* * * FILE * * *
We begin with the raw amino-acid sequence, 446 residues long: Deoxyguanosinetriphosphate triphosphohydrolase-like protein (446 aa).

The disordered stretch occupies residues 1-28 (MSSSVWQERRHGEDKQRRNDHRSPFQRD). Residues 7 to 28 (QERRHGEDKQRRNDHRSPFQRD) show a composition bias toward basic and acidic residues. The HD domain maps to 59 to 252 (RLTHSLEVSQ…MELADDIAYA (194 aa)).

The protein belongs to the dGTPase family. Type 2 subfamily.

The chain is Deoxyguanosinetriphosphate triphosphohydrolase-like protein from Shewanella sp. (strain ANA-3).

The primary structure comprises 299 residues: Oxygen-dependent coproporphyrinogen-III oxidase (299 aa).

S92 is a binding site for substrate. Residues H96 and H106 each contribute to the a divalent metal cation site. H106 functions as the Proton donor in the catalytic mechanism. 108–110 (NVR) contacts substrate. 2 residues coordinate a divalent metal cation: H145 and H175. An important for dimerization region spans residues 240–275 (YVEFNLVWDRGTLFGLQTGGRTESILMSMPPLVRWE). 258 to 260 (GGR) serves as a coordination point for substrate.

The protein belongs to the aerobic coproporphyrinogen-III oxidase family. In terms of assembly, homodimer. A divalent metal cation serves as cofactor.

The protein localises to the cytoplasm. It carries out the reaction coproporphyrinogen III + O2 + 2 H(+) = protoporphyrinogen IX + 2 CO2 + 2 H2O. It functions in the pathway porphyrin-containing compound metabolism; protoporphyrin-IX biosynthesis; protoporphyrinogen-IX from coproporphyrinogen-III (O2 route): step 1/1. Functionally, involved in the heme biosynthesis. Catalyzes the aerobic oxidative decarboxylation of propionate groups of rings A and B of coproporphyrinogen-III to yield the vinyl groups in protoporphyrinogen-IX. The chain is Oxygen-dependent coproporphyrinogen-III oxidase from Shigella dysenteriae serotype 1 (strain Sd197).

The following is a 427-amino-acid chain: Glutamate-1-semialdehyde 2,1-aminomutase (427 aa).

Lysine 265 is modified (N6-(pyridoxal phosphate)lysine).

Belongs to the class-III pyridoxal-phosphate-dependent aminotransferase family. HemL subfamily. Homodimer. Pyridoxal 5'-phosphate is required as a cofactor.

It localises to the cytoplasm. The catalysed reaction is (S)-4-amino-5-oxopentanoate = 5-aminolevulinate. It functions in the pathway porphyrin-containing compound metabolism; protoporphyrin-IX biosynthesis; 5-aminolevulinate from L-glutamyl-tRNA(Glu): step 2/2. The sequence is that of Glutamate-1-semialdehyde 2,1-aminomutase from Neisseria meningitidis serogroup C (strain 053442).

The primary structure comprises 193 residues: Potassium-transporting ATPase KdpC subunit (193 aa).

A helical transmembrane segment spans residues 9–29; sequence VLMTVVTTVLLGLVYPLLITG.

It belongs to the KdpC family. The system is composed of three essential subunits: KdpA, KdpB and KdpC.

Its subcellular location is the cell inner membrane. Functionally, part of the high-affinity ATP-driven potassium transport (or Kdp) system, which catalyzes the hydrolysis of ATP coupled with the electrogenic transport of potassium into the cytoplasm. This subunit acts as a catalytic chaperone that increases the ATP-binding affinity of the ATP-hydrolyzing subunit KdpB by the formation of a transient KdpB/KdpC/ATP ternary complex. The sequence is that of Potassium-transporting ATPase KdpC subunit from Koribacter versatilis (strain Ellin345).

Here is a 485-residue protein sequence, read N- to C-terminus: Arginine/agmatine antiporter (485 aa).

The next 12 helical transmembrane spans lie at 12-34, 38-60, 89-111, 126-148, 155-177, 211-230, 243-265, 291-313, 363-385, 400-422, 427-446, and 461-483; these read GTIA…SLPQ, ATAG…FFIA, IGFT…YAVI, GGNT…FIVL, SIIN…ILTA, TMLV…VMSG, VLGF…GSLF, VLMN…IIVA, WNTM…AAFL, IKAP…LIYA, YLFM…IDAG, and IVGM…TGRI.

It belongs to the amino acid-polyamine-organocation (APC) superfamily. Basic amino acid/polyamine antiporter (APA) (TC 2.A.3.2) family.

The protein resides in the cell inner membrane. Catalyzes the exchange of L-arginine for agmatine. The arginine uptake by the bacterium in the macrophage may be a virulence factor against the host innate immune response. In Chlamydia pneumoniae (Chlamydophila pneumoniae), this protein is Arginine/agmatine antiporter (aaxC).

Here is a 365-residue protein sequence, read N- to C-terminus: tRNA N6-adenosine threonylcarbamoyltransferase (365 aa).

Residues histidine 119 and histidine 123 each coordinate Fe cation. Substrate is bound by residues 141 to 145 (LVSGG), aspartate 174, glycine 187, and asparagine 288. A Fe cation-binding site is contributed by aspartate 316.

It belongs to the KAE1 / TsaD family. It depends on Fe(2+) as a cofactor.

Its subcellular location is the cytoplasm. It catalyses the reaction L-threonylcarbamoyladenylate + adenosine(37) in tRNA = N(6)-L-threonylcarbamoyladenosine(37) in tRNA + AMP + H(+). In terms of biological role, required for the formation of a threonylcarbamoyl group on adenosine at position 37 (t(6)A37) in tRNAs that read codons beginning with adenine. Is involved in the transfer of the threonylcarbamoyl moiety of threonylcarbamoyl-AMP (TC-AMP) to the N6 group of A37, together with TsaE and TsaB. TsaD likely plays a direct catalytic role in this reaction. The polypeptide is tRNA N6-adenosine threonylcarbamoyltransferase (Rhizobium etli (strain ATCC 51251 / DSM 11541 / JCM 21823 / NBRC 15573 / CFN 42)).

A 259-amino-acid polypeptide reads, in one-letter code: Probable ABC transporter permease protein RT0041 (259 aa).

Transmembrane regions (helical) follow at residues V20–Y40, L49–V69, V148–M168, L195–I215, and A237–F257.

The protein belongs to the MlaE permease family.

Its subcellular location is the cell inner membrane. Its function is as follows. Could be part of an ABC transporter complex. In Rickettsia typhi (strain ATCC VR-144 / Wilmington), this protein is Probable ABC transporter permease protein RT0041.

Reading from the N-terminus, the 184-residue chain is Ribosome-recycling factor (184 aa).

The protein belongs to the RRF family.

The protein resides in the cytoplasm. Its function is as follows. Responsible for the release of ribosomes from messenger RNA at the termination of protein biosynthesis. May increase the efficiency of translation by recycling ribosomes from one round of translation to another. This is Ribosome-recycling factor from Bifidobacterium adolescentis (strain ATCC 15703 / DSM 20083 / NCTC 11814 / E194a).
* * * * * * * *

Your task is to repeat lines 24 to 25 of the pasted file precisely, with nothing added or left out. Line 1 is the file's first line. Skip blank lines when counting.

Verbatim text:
Its subcellular location is the cytoplasm. It catalyses the reaction L-threonylcarbamoyladenylate + adenosine(37) in tRNA = N(6)-L-threonylcarbamoyladenosine(37) in tRNA + AMP + H(+). In terms of biological role, required for the formation of a threonylcarbamoyl group on adenosine at position 37 (t(6)A37) in tRNAs that read codons beginning with adenine. Is involved in the transfer of the threonylcarbamoyl moiety of threonylcarbamoyl-AMP (TC-AMP) to the N6 group of A37, together with TsaE and TsaB. TsaD likely plays a direct catalytic role in this reaction. The polypeptide is tRNA N6-adenosine threonylcarbamoyltransferase (Rhizobium etli (strain ATCC 51251 / DSM 11541 / JCM 21823 / NBRC 15573 / CFN 42)).

A 259-amino-acid polypeptide reads, in one-letter code: Probable ABC transporter permease protein RT0041 (259 aa).